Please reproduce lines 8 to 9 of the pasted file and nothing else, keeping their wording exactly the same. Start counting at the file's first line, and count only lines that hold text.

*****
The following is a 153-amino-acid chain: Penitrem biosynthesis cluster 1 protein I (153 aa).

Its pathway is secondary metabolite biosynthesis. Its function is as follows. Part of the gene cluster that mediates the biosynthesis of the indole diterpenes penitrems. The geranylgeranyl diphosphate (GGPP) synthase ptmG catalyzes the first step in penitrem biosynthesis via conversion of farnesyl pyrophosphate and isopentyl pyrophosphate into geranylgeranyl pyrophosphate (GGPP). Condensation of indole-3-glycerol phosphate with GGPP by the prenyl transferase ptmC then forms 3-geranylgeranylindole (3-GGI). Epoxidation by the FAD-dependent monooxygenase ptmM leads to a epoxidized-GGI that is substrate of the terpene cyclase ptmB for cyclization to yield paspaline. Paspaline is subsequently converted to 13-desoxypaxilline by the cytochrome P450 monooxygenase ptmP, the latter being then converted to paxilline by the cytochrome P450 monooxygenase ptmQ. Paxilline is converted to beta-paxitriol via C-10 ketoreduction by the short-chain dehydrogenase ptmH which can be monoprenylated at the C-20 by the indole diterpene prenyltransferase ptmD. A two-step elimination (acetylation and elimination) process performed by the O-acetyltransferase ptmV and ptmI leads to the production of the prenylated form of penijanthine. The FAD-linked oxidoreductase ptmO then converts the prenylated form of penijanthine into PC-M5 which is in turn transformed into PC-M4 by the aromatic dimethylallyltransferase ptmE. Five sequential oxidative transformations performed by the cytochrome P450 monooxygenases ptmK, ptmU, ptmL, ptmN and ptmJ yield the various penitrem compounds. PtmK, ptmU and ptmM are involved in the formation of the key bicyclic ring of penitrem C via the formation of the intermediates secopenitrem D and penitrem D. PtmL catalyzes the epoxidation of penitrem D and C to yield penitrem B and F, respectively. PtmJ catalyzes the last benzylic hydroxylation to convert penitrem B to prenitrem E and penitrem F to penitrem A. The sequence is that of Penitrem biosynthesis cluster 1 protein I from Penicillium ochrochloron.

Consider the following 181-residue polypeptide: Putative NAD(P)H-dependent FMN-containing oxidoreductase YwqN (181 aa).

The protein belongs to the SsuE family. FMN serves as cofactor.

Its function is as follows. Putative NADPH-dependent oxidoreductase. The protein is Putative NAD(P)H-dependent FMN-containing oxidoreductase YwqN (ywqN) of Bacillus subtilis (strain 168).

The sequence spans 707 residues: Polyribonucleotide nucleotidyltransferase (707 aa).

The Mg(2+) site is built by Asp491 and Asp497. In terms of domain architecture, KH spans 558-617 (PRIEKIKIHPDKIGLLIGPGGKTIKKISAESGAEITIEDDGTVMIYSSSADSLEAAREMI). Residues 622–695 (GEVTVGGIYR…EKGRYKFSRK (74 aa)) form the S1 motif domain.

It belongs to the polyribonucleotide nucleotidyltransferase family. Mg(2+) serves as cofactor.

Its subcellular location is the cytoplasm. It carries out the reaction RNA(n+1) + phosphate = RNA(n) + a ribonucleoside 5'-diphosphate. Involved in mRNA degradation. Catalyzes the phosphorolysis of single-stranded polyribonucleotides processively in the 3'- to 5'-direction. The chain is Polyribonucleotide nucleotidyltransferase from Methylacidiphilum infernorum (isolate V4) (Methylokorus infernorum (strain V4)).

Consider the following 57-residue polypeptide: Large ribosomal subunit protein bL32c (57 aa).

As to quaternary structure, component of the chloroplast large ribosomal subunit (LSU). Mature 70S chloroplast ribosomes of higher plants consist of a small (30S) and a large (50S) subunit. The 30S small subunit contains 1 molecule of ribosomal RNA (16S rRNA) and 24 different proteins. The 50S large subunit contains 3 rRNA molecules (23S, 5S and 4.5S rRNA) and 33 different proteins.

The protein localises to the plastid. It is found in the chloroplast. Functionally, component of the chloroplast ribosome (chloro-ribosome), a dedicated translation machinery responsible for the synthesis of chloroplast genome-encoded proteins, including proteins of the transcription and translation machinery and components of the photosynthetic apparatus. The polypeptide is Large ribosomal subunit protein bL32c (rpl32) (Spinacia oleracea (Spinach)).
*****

It belongs to the polyribonucleotide nucleotidyltransferase family. Mg(2+) serves as cofactor.

Its subcellular location is the cytoplasm. It carries out the reaction RNA(n+1) + phosphate = RNA(n) + a ribonucleoside 5'-diphosphate. Involved in mRNA degradation. Catalyzes the phosphorolysis of single-stranded polyribonucleotides processively in the 3'- to 5'-direction. The chain is Polyribonucleotide nucleotidyltransferase from Methylacidiphilum infernorum (isolate V4) (Methylokorus infernorum (strain V4)).